Present Continuous Tense: Interrogative sentences.Wh-questions.

In the present continuous tense question forms are made by changing the word order of the sentence.

Forming a question

Yes/no questions are created by moving the verb BE to the beginning of the sentence. WH-questions are formed by moving the verb BE, and then adding the WH- word. Here are the rules:

Statement Yes/no question WH- question
I am eating. Am I eating? What am I eating?
You are crying. Are you crying? Why are you crying?
He is going. Is he going? Where is he going?
She is arriving. Is she arriving? When is she arriving?
It is sleeping. Is it sleeping? Why is it sleeping?
We are leaving. Are we leaving? When are we leaving?
They are fighting. Are they fighting? Why are they fighting?


a) Write the questions and the short answers.

1. your dad / work / today /?


Yes, _________________________


2. you / have a good time / on holiday / ?


Yes, _________________________

3. your mum / cook dinner / now / ?


Yes, _________________________


4. your friends / play football / ?


Yes, _________________________


b) Complete the dialogues.

1. I´m going on holiday.

Where ______________ ?

2. He´s cooking dinner.

What ______________ ?

3. My sister is going to England.

Who ______________ ?

4. We aren´t staying in a hotel.

b. Where ______________ ?

c) Put the verb in present continuous tense

1. Trina ___________ (walk) past the supermarket.

2. Where are you? We ___________ (wait) for you!

3. I´m on a bus and it ___________ (not move).

4. When ___________ you ___________ (come) to see me?

5. I ___________ (sit) on a bus.

6. Pete´s mother ___________ (not have) a burger.

7. John´s friends ___________ (play) football at the Sports Centre.

8. My best friend ___________ (sit) next to me.

9. I ___________ (not wear) something blue.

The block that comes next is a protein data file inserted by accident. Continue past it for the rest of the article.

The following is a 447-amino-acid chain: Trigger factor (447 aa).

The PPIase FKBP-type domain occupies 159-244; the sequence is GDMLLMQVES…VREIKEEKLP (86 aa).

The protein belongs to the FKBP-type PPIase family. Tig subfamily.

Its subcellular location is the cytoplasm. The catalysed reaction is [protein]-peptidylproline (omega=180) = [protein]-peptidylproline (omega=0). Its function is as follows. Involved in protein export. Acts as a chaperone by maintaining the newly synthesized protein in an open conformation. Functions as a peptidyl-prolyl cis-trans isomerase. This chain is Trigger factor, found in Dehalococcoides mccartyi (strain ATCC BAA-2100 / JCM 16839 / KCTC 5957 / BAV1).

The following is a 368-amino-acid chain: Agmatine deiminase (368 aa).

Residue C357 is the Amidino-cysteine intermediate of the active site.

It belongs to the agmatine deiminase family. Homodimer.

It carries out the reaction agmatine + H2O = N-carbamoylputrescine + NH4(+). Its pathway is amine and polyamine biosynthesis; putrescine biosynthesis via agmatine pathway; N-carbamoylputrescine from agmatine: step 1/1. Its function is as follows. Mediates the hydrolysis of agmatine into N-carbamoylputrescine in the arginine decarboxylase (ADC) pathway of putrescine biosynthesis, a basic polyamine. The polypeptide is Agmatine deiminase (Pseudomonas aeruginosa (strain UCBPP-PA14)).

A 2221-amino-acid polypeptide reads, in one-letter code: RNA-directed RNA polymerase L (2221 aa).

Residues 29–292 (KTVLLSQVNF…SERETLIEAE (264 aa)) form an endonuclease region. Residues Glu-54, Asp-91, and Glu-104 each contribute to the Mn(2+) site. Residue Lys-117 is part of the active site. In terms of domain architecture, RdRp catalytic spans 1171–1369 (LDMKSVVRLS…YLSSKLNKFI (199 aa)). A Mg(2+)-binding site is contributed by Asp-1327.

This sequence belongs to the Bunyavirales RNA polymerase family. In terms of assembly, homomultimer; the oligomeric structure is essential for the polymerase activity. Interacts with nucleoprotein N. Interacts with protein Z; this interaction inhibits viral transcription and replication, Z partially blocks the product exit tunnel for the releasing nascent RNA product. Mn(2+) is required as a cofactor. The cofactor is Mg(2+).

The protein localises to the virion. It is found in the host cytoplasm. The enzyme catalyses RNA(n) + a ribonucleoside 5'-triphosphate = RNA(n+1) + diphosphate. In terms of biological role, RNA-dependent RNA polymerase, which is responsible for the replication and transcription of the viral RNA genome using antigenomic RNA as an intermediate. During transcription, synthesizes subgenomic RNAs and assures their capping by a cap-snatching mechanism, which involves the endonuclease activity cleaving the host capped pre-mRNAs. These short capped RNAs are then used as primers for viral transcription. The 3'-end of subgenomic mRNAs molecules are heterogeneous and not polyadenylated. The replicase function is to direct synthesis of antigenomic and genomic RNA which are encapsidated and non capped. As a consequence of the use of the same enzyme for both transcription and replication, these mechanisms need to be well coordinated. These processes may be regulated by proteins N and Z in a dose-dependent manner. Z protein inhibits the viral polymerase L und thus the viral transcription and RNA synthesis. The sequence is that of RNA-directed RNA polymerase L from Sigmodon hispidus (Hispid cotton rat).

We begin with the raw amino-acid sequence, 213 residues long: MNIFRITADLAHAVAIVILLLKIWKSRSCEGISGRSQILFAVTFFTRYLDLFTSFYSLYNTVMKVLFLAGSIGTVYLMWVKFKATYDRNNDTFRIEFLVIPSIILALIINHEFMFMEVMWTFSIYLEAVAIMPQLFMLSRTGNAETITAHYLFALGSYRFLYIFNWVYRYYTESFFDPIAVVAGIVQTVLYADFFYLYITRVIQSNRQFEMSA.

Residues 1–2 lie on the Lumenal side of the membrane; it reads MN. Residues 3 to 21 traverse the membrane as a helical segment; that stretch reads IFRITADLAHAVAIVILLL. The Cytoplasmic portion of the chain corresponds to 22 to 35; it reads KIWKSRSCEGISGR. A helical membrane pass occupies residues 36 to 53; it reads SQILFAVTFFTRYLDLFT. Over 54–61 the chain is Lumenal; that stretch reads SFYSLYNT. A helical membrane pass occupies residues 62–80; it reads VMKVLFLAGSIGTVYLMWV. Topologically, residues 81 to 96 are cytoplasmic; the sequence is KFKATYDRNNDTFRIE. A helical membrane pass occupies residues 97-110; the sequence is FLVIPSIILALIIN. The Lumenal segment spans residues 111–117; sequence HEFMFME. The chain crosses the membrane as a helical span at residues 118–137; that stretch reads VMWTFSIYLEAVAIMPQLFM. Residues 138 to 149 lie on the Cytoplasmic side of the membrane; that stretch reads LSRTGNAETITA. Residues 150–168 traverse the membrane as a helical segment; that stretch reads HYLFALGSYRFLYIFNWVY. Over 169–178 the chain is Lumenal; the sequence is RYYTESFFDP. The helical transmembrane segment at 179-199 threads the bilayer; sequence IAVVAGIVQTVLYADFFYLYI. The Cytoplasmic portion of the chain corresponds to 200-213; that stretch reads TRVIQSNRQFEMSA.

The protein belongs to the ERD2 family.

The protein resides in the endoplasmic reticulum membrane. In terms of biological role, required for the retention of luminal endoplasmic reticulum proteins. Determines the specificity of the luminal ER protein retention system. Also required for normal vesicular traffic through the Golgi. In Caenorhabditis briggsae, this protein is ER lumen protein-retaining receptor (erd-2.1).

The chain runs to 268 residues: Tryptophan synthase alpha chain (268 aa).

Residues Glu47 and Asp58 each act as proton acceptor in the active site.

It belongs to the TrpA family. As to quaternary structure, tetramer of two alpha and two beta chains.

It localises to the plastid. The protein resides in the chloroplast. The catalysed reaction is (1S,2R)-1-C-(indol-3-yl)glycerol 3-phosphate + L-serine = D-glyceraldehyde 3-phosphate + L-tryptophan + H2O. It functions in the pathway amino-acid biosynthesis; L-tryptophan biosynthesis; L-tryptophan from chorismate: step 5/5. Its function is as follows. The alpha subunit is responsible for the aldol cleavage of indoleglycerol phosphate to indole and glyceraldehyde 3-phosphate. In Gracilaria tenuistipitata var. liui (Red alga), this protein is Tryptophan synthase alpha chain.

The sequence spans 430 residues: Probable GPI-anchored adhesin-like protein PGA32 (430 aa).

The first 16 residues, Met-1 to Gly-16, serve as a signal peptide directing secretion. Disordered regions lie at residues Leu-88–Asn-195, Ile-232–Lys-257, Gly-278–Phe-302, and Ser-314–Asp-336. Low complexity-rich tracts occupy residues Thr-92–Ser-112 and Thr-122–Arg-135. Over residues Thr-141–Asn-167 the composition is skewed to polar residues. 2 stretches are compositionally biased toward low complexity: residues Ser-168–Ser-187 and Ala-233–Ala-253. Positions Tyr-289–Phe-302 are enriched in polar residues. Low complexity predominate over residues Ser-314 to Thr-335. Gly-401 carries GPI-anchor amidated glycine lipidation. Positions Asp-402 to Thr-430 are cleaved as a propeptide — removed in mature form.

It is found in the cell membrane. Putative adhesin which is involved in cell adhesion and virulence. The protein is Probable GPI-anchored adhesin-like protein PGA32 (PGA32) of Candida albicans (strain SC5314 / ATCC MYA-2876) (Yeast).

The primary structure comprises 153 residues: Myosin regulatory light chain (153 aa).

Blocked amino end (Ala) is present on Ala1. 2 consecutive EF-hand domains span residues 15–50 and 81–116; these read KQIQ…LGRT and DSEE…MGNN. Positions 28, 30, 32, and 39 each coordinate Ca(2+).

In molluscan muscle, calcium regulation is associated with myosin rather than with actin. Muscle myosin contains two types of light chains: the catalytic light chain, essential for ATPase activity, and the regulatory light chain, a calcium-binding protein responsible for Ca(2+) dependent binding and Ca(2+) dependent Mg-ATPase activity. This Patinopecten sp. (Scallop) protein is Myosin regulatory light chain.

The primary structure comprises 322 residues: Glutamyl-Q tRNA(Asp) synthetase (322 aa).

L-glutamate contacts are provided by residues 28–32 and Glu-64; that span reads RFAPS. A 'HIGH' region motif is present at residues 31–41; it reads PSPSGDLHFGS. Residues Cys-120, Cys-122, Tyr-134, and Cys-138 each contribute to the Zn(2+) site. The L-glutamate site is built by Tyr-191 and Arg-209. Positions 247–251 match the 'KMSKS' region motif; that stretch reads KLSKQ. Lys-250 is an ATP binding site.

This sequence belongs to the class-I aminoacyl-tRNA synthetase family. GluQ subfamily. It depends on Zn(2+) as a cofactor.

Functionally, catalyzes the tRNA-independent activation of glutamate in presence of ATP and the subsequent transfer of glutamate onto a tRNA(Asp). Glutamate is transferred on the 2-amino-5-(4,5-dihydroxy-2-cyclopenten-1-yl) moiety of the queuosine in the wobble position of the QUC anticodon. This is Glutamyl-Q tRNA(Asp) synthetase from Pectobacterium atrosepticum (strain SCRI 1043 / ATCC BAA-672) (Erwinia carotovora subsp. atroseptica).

10. My teacher ___________ (not stand) behind me.

11. I ___________ (not write) with a pencil.


The comparative and the superlative

Comparative adjectives

Comparative adjectives are used to compare differences between the two objects they modify (larger, smaller, faster, higher). They are used in sentences where two nouns are compared, in this pattern:

Noun (subject) + verb + comparative adjective +than+ noun (object).

The second item of comparison can be omitted if it is clear from the context (final example below).


  • My house is larger than hers.
  • This box is smaller than the one I lost.
  • Your dog runs faster than Jim's dog.
  • The rock flew higher than the roof.
  • Jim and Jack are both my friends, but I like Jack better. ("than Jim" is understood)

Superlative adjectives

Superlative adjectives are used to describe an object which is at the upper or lower limit of a quality (the tallest, the smallest, the fastest, the highest). They are used in sentences where a subject is compared to a group of objects.

Noun (subject) + verb + the + superlative adjective + noun (object).

The group that is being compared with can be omitted if it is clear from the context (final example below).


  • My house is the largest one in our neighborhood.
  • This is the smallest box I've ever seen.
  • Your dog ran the fastest of any dog in the race.
  • We all threw our rocks at the same time. My rock flew the highest. ("of all the rocks" is understood)

Forming regular comparatives and superlatives

Forming comparatives and superlatives is easy. The form depends on the number of syllables in the original adjective.

One syllable adjectives

Add -er for the comparative and -est for the superlative. If the adjective has a consonant + single vowel + consonant spelling, the final consonant must be doubled before adding the ending.

Adjective Comparative Superlative
tall taller tallest
fat fatter fattest
big bigger biggest
sad sadder saddest

Two syllables

Adjectives with two syllables can form the comparative either by adding -er or by preceeding the adjective with more. These adjectives form the superlative either by adding -est or by preceeding the adjective with most. In many cases, both forms are used, although one usage will be more common than the other. If you are not sure whether a two-syllable adjective can take a comparative or superlative ending, play it safe and use more and most instead. For adjectives ending in y, change the y to an i before adding the ending.

Adjective Comparative Superlative
happy happier happiest
simple simpler simplest
busy busier busiest
tilted more tilted most tilted
tangled more tangled most tangled

Three or more syllables

Adjectives with three or more syllables form the comparative by putting more in front of the adjective, and the superlative by putting most in front.

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